Tuesday, June 27, 2006


I think that, without even knowing it, we live our lives in categories. In other words, we identify ourselves with certain groups to clairfy who we are. For example, all my life I would say I categorized myself as a woman, a Mormon, and then identified with whatever I was doing at the time--a student, a professional, and eventually a mom. After I got pregnant with my son, I categorized myself as a pregnant woman, a fertile, healthy person. In fact, after I gave birth, I was surprised at how hard the adjustment was going from "pregnant lady--whoa, when is that baby coming" to "the baby's mom". I wasn't prepared for that period of adjustment, really, and it surprised me.

After my son was born, I went through some more adjustments, as you can imagine. Life with a child is never stagnate, and my classification always changes as he grows. First I was a new mom, then I was a preschool mom, and now I'm looking at being the mom of a kindergartner, a classroom mom. Those don't sound very intense, and I suppose they are more subtle in nature than some, but they are adjustments, just the same.

In January, another adjustment had to be made, and this time, it wasn't subtle, or easy, and I'm not even sure I'm there yet. I went from "basically healthy" to "wow, you've got a chronic disease nobody has ever heard of!" And I have to say, sitting at the PKD conference, informative and helpful as it was, was a little surreal. Is this my life? I kept asking myself. Is this the group of people I now identify with? I'm in this category, the one that everybody is talking about right now? Those pictures of diseased kidneys they are showing could be pictures of my body?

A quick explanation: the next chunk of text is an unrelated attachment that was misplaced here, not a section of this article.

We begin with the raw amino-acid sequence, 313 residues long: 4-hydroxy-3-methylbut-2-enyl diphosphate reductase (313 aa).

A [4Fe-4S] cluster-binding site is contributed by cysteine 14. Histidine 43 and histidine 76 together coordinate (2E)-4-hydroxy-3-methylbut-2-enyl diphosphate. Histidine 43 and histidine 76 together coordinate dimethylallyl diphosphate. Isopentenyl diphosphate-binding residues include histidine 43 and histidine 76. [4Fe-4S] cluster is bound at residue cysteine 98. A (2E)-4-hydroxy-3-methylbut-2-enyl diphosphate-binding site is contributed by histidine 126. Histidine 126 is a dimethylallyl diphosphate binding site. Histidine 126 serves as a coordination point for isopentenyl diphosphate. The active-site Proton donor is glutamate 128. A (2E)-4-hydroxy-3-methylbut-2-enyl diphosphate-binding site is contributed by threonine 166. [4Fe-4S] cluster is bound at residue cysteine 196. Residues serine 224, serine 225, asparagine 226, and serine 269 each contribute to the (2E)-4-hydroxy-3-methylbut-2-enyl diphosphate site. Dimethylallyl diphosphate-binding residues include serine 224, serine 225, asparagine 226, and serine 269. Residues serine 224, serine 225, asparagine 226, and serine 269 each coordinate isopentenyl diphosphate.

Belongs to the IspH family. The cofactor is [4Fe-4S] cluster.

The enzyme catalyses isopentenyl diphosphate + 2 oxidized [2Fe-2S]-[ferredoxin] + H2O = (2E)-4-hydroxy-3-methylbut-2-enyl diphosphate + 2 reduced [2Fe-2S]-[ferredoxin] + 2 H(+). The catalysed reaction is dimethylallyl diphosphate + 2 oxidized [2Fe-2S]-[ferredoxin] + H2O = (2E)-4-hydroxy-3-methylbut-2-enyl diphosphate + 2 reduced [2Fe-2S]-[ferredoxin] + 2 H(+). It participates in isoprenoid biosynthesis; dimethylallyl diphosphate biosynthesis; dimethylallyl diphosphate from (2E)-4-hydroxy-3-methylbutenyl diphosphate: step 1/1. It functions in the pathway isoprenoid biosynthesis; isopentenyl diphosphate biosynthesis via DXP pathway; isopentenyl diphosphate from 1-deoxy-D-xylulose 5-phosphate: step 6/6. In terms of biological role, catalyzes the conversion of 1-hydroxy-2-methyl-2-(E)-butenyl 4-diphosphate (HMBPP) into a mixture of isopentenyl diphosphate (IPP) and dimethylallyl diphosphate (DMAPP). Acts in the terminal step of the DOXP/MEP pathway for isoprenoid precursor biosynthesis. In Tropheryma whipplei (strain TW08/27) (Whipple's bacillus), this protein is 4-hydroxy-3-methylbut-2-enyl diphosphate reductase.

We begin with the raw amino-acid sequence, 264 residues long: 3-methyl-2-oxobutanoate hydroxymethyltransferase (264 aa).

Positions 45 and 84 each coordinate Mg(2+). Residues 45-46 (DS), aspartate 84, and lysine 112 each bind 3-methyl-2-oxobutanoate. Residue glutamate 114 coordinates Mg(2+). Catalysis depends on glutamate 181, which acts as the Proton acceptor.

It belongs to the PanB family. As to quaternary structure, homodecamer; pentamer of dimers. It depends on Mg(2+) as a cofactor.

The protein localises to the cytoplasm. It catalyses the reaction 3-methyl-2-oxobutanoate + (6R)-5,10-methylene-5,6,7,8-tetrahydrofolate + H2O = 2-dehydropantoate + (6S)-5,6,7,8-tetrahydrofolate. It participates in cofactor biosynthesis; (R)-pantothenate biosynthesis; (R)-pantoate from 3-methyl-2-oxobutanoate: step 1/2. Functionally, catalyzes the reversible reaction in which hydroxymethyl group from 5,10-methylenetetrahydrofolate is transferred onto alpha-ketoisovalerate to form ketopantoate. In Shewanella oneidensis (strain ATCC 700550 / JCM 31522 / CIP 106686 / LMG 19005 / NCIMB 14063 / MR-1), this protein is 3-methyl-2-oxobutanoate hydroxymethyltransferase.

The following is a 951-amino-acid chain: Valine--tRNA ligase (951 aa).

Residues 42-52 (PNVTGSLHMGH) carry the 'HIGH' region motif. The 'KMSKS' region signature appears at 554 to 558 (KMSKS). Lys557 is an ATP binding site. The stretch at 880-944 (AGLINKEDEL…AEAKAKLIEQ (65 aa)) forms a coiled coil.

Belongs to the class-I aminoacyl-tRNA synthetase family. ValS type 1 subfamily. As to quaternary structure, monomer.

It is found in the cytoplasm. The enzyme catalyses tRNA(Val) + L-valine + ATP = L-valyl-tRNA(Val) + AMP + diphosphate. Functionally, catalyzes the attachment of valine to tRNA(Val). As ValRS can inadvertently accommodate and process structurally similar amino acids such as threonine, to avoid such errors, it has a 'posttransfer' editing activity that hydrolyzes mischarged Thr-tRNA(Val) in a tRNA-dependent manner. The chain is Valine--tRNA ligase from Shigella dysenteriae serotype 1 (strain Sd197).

Needless to say, this shift feels a lot different, a lot more profound, and much more permanent. And it isn't one that I am making easily. Baby steps, right? Isn't that what everybody says? Take one day at a time....

Liz and I talked some about denial. She said she went through some denial behaviors, and I'll let her speak about that herself. I don't know that I went through denial, it was more of a "No, that's not me, I'm a healthy person, remember?" I don't know, maybe that is actually a form of denial when all is said and done.

Part of the purpose of this blog, besides hearing myself talk (write?) is to help with this transition from "healthy" to "chronically ill". Maybe the terms are too dire--Liz had told me to keep this positive. But I hope that building an online community can help everybody with their transitions, their own categorizations, and hopefully make it so we feel like being in this category is not such a scary place to be.

At the very least, maybe if we all get together, pool our money, etc, we could get a group rate and talk about these things as we lay on the beach in Hawaii. Now that's community spirit!


Deborah said...

Heather, if you don't mind my asking, how did they test for this? I have these occasional really basic physicals (weigh in, pap smear, draw blood to check cholesterol), and I always wonder if there are issues that my doctor isn't looking for. . . .

Heather O. said...


They found it from a back MRI my doctor ordered because I complained about my toes and legs getting numb on a regular basis. After he ruled out diabetes, and did a back X-ray, he ordered a back MRI to rule out spinal cord tumors that could be impinging on my spinal cord. It turned out to be my kidneys that were pressing on my spinal cord, not a tumor.

The other sign is protein in the urine. If you are having regular physicals, they are probably doing a routine urine analysis, which would catch protein in the urine. Ironically, I had protein in my urine all through my pregnancy with J, and nobody seemed too concerned about it.